If you want to know more about the ISPAs, or to see a full list of the finalists, visit http://www.ispa.org.uk/ispa-awards/.



Why Ofcom’s BT ruling is bad for internet users

There’s been a lot of talk in the press recently about openreach and BT, about issues of ownership of infrastructure and how that affects the roll out of high-speed broadband. But what does it all mean, and how are internet users, and those still waiting to be connected, being short-changed?

Openreach and BT

Openreach is a subsidiary of BT. While BT is an internet and telecoms provider, Openreach is the owner of the pipes and telephone lines that are used to carry phone and internet services in the UK.

Other internet service providers use the copper phone and cable lines to service their customers, but the lines are old, and have been outpaced by more modern forms of internet delivery – such as fibre, and wireless internet.

In 2015, MPs started calling for Openreach to be sold off, as people complained of delays in BT connecting their businesses and residences up to high-speed broadband.

Ofcom’s report

On 25th February 2016, telecoms regulator Ofcom, released its report on the future of BT’s Openreach programme. Many had hoped that Ofcom would demand that BT separate its internet arm away from the rest of the company, instead Ofcom ruled that BT could continue operating as is, it just has to allow other ISPs to use its cable network without delays.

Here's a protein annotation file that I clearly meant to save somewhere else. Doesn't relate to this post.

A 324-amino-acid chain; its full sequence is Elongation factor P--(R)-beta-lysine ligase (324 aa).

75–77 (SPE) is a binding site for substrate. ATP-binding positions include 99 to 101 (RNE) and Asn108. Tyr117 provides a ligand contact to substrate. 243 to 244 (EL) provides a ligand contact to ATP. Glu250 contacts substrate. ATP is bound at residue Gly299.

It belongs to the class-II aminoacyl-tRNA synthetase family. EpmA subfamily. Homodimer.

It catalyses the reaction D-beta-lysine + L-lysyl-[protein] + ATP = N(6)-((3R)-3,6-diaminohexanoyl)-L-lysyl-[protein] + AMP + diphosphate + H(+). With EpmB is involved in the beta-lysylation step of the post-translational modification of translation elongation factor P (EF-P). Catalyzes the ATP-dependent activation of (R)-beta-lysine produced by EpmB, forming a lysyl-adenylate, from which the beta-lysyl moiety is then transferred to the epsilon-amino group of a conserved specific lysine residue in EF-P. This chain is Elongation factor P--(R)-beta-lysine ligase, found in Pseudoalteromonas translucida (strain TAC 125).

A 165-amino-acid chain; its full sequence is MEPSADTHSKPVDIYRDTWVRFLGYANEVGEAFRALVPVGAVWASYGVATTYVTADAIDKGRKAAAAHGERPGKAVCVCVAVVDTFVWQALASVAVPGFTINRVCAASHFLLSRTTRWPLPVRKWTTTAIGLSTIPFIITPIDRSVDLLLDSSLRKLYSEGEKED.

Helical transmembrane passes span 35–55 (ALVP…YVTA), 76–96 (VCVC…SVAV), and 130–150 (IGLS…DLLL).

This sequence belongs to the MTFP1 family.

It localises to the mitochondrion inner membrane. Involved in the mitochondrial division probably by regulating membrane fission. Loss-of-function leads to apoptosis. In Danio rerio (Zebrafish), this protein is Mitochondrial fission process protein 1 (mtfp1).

Ofcom has said that Openreach must open up its network of telegraph poles and underground

ducts to allow others to build their own, advanced fibre networks, connected directly to homes

and offices. It also said that Openreach needs to take independent decisions on where to roll out broadband, how much money to spend on improving service quality and new high-speed broadband technology. Essentially it is meant to treat all ISPs the same, including BT.

BT appears to have welcomed this result, saying that rivals were free to make more use of its network, as long as they were: “genuinely keen to invest very large sums as we have done.”

The real question remains, can Openreach put the future of broadband in Britain first when it answers to BT and its shareholders?

What does this mean for ISPs and their customers?

Slower response time to faults

The fact is, the Government has a target to reach and it keeps having to move the goal posts. The roll-out of high-speed broadband has been fraught with delays, due in no small part to the problems cause by Openreach and its monopoly over the telecoms infrastructure in the UK.

In February this year, one router broke down, resulting in hundreds of thousands of internet users (both homes and businesses) losing access to the internet. The problem was experienced across the country – in London, Sheffield, Birmingham and Glasgow. What’s more, BT didn’t repair the fault until 7pm that day – four and a half hours after the failure, leaving homes and businesses offline for half of the working day.

No service

 There are areas of the country that are deemed too remote to make building infrastructure feasible. These hard to reach, remote areas are the kind of communities that we serve at Wifinity. What’s clear to us is that BT will continue to invest in redundant technology like copper lines. It will continue to focus on the areas where it can make the most profit, and it won’t go out of its way to make it easier for other ISPs to service these remote areas and the homes that desperately want connectivity.

If the Openreach monopoly is not addressed, many areas in the UK will continue to suffer from the issues that a lack of internet connectivity causes.